52…Fatten..LARD
54…Things laid on scapegoats..SINS
57…Hotel waiter?..CAB
58…Fed. purchasing agency..GSA

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9 thoughts on “0617-16 New York Times Crossword Answers 17 Jun 16, Friday”

  1. I finished this puzzle with no errors, but it took me 37 minutes and 14 seconds on my iPad! And I thought it was genuinely difficult. I hope I'm not the only one who had some trouble with it. (Perhaps that's what the Germans mean by "Schadenfreude"? … 🙂

    After finishing the puzzle last night (about 10 PM here in Colorado), I was exhausted and went to bed; about 2:40 AM, I woke up, went outside, sat in a chair on my patio, and stared up at the sky. During the next ten minutes, I saw no fewer than three artificial satellites pass overhead (only one of which I have been able to identify – Cosmos 1238). I also watched a very industrious bat who was probably devouring many carriers of the West Nile and Zika viruses (at least I hope that's what it was doing) . And I saw a couple of curious flashes of light in Cassiopeia (the big "W" constellation) that was either a spent rocket body tumbling end over end or a rather odd variable star or a supernova or … a member of some alien civilization trying to send me a message (probably complaining about the rebus in a recent NYT puzzle … 🙂

    Now that I'm doing the puzzles as they appear in the Times, rather than in syndication, this blog is as informative and useful as ever, but it's a bit lonely …

  2. My 28:44 time should make you feel a bit better than Bill's sub ten minute sprint. No errors. There seemed to be several entries where multiple answers would have fit. I had forgotten about the TIM TEBOW sting with the Broncos, so I entered TOM in 29A, and then JIM, before getting TEBOW in 10A. Also had difficulty connecting the Senators with OTTOWANS.

    New earworm for today is the 'Gimme a break' jingle for KITKAT bars.

  3. I could only complete half of this cynically-clued puzzle. 60 Across was almost unforgivable, what with the large number of other clues marked with the "?" ending that tips you off that there's some word trickery at work. "Bread" meaning money is well old enough that it's not slang anymore, and thus should have been tipped off. 62 Across' clue isn't much better. Too "cute" by half, and that of course makes the puzzle twice more difficult, what with the editors working against you, trying to increase the odds you can't finish.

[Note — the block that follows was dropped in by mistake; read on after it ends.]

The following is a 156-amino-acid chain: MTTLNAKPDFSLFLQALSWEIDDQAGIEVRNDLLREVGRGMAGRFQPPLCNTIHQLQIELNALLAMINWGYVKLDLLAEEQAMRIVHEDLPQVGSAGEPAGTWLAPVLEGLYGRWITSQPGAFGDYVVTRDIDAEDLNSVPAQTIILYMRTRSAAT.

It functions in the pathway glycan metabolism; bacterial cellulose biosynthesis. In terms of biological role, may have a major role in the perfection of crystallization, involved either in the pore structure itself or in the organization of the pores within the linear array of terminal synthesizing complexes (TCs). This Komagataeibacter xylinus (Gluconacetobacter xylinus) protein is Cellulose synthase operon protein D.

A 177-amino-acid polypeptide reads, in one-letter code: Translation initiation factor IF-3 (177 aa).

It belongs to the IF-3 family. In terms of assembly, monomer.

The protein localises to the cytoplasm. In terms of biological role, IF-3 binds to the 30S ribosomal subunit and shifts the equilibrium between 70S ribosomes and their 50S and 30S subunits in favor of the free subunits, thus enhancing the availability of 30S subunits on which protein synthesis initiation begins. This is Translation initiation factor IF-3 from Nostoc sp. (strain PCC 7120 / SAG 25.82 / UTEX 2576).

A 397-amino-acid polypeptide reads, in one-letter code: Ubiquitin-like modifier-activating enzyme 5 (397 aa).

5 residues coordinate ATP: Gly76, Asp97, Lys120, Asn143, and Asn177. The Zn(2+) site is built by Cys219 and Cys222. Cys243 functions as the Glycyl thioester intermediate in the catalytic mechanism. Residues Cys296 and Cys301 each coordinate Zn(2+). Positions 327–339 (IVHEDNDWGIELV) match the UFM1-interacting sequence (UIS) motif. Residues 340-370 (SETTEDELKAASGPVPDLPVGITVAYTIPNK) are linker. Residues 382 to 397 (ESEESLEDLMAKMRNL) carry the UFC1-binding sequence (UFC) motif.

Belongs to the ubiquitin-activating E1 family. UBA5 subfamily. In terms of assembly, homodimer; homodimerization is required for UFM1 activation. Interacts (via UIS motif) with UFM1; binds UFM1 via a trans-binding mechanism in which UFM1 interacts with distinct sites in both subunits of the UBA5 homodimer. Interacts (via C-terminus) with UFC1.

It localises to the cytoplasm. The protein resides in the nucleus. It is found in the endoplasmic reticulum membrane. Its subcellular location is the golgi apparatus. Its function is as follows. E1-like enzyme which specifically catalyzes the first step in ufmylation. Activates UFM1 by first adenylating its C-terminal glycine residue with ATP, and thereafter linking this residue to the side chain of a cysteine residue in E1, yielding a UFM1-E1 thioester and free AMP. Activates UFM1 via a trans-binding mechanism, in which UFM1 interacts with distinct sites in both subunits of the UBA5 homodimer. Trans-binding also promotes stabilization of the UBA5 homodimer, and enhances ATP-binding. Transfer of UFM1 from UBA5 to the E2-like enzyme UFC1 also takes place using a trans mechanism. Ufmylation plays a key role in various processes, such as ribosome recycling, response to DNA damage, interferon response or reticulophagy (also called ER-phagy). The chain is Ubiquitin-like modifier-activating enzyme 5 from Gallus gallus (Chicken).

I like a [fair] challenge, but the puzzles of the last two days are really annoying. I'm waiting for the first puzzle to appear where all the clues just have nothing at all to do with the answers, "just to throw you off".

  4. Five weeks on, paper and pen: still 16:13. Not an easy puzzle (for me) … and yes, Bruce, I do appreciate you posting your time, even if you did beat me … 🙂 … and, yes, Bill's time was truly phenomenal … 🙂

    An enjoyable slog …

  5. Nope, no weighty reference tomes … I'm sure that for Bill, as for most of us here, using reference materials to solve a puzzle is a no-no. (In fact, if you think about it, you couldn't possibly achieve a time under 10 minutes if you had to stop and look very many things up.) So … one more thing to be amazed by … the answers come out of his head! … 🙂

  6. We thought this was a truly difficult puzzle, but the absence of a rebus and obscure directors or songs let us use our noodles to solve it, which we did without looking anything up. BTW, we definitely DO look stuff up when we can't finish the puzzle. We don't regard it as cheating, but we don't take full credit for solving the puzzle if we have to look anything up. Surprisingly, looking up just one word often leads to finding several others.

    And we don't curse the setters when the clues are obscure. Part of the challenge for us is figuring out what the stranger clues might mean. What really bugs us is hard-to-figure-out rebuses and straightforward clues to answers that we never heard of (e.g. directors of plays from ten years ago).